Japan's official language is Japanese, and about 99% of the population speaks Japanese as their first language. Most public and private schools require students to take courses in both Japanese and English.
The Japanese people's concern towards religion is mostly related to mythology, traditions, and neighborhood activities rather than as a source of morality or a guideline for one's life. Sometimes Confucianism or even Taoism tend to serve as a basis for a moral code. 84% of Japanese people profess to believe both Shinto (the indigenous religion of Japan) and Buddhism.
Religion in Japan tends to be synergetic in nature, and this results in a variety of practices such as parents and children celebrating Shinto rituals, students praying before exams, couples holding a wedding at a Christian church and funerals being held at Buddhist temples. A minority profess to Christianity (0.7%) and other religions (4.7%) like shamanism, Islam, and Hinduism. Also, since the mid-19th century, many religious sects called shinkoshukyo (later shinshukyo) emerged.
since1947, compulsory education consists of elementary school and middle school, which lasts for 9 years (from age 6 to age 15). Almost all children continue their education at a three-year senior high school, and 96% of high school graduates attend college, trade school, or other post-secondary institution. Japan's education is very competitive, especially at prestigious and large universities such as University of Tokyo, Keio University, Waseda University, and Kyoto University.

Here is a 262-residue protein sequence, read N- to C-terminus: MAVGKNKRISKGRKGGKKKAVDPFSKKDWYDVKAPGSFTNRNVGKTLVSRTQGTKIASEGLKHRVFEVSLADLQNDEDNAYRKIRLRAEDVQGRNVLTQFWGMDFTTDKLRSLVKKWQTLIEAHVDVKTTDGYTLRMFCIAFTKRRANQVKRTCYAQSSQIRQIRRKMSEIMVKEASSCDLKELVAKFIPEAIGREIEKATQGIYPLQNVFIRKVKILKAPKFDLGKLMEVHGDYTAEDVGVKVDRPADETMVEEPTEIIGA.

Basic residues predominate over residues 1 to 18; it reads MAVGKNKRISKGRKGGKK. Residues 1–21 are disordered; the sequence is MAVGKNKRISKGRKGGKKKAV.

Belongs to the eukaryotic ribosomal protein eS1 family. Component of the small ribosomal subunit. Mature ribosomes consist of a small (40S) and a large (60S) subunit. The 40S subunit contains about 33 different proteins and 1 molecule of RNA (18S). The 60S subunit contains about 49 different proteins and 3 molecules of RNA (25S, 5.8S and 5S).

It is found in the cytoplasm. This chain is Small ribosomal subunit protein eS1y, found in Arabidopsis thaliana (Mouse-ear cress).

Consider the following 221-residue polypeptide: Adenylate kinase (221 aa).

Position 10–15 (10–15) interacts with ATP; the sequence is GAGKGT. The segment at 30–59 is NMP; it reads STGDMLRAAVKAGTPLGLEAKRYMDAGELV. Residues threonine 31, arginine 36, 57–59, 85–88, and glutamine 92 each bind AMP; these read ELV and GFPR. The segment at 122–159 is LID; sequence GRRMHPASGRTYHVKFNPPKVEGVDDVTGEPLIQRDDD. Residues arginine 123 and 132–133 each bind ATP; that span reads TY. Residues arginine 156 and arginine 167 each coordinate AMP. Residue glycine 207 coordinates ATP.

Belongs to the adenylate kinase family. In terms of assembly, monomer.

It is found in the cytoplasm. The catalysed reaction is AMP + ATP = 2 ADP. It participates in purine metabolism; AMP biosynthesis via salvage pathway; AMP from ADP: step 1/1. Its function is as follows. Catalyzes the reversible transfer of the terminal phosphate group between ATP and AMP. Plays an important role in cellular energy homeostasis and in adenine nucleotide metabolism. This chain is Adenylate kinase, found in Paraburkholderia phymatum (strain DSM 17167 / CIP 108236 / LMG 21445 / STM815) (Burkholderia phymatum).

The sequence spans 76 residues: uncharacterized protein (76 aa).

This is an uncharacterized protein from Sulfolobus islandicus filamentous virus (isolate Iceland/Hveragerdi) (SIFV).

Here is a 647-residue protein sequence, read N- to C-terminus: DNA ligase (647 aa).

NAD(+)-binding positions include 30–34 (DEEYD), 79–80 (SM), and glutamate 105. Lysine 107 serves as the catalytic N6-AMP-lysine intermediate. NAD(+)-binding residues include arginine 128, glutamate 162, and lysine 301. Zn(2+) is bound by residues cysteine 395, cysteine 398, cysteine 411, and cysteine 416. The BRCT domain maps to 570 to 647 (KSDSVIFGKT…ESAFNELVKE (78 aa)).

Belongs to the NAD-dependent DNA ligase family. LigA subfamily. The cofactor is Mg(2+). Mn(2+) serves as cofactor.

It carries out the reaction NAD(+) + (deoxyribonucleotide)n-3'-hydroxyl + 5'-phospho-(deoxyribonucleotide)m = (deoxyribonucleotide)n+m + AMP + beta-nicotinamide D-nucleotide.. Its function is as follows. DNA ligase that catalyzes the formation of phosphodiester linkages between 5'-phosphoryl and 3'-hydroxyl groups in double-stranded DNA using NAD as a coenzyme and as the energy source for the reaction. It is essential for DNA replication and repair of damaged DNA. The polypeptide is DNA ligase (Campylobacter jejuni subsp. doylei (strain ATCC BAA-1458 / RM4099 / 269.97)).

Health care in Japan In Japan, healthcare services are provided by national and local government. Payment for personal medical services is offered through a universal health care insurance system that provides relative equality of access, with fees set by the government committee. People without insurance through employers can participate in a national health insurance program administered by local governments.
- Men in 20's: 171.0cm(5.61foot), 64.7kg(142.6lb)
- Women in 20's: 158.2cm(5.19foot)、51.8kg(114.2lb)
- All men: 166.2cm(5.45foot), 64.7kg(142.6lb)
- All women: 153.0cm(5.01foot), 52.8kg(116.4lb)
Beginning in the 12th century, Japan developed traditional martial arts known as budo, which were popular among the warrior class. These include judo, karate and kendo. Sumo is sometimes considered Japan's national sport and is one of its most popular.
Today, baseball is the most popular spectator sport in Japan, followed by soccer, rugby, golf, badminton, table tennis, MMA, and fishing. Auto racing is also popular in Japan, with Super GT sports car series and Formula Nippon formula racing.
Each year, Japan observes the second Monday in October as a national holiday called Health and Sports Day. The date, originally October 10, commemorates the opening day of the 1964 Summer Olympics in Tokyo. Other major sporting events that Japan has hosted include the 1972 Winter Olympics in Sapporo and the 1998 Winter Olympics in Nagano. It also co-hosted the 2002 FIFA World Cup with South Korea.